David Gordon, of Dundee, a squash coach to royalty and an accomplished all-round sportsman, has died aged 81.
He got to know Prince Rainer of Monaco and his wife Grace Kelly while coaching Prince Albert, then heir to the principality.
Throughout his life, David retained a friendship with Prince Albert and during his recent illness, the royal sent David a handwritten letter wishing him well.
In his younger years, David won a string of tennis championships, and later went on to serve as president of the Games Club, Broughty Ferry.
He was a full-back for Panmure Rugby Club, had a trial for the Scottish schoolboys football team and trained with Dundee United during one of their most successful spells under Jim McLean and claimed to be their lucky mascot.
David also had a spell playing for Swiss first division football side, Lugano, and refereed at the World Squash Tournament in Monte Carlo.
He was born in Dundee in July 1940 and attended Glebelands Primary School, where he was dux, and then Morgan Academy.
As a youth he played tennis at Baxter Park public courts and then Craigielea Tennis Club.
He competed in the Midlands, Carnoustie, Montrose and St Andrews tournaments and was spotted by World No 1 ladies player of 1937, Anita Ellis.
She suggested David join Games Club, Broughty Ferry, where she coached him along with her own daughter, Ruth.
Having won many junior championships, he qualified for Junior Wimbledon but as there was no support, financial or otherwise, he was unable to take part.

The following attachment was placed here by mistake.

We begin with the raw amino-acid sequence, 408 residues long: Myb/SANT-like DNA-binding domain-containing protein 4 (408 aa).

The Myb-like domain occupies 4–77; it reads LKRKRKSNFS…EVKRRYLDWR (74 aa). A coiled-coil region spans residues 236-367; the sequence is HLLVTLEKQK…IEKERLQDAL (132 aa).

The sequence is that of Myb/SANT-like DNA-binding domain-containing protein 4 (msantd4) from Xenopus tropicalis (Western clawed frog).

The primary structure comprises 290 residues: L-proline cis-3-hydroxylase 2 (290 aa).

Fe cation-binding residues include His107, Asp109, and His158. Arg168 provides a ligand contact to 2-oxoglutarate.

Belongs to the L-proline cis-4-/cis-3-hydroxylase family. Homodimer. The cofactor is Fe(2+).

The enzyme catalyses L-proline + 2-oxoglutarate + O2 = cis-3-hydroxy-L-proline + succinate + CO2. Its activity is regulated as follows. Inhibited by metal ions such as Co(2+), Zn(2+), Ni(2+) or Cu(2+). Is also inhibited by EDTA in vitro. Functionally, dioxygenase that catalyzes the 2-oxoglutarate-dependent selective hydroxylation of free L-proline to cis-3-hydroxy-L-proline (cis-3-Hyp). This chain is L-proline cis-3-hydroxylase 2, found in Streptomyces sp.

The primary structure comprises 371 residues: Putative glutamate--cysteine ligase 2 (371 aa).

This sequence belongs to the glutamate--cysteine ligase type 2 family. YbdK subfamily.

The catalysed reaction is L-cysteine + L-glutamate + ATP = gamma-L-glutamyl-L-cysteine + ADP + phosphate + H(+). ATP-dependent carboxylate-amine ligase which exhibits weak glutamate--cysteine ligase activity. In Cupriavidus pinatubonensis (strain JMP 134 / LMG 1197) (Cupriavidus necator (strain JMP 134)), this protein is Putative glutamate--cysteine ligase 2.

David was introduced to squash by Murray Thomson of DC Thomson and played at his private court.
He spent around five years working for Douglas Cochrane at Royal Exchange Insurance in Dundee.
In 1962, he travelled 5,000 miles across Europe on his Lambretta scooter and it was during his time working in a hotel in Switzerland that he turned out for Lugano FC.
In 1974, 1975 and 1976, David had spells coaching at Monte Carlo Country Club, coaching international squash players and Prince Albert.
During this period he was an official referee at the World Squash Tournament in Monte Carlo.
As the 1970s drew to a close, David visited Los Angeles and Hollywood where he played for local football teams and coached tennis and squash.
David was a member of Games Club for more 60 years during which time he worked tirelessly to keep the courts in perfect condition.
As club coach he nurtured hundreds of pupils to team standard.
He captained many of the club teams and played for Scotland in both tennis and squash.
David was president of Games Club for many years and organised Dundee and District Hard Court Championships held there.
He also ran annual club dinner dances to raise funds for the club.
David and his partner, Carol Fraser, met at a social event at the Games Club at Forthill, and enjoyed many years in each other’s company.
Carol recalled with fondness their visits to St Andrews, Pitlochry and nearby Moulin.
She said: “We have all lost a very kind, uplifting man who will be greatly missed.”
David died in Arbroath Infirmary with an ex-pupil, a nurse on the ward, at his bedside.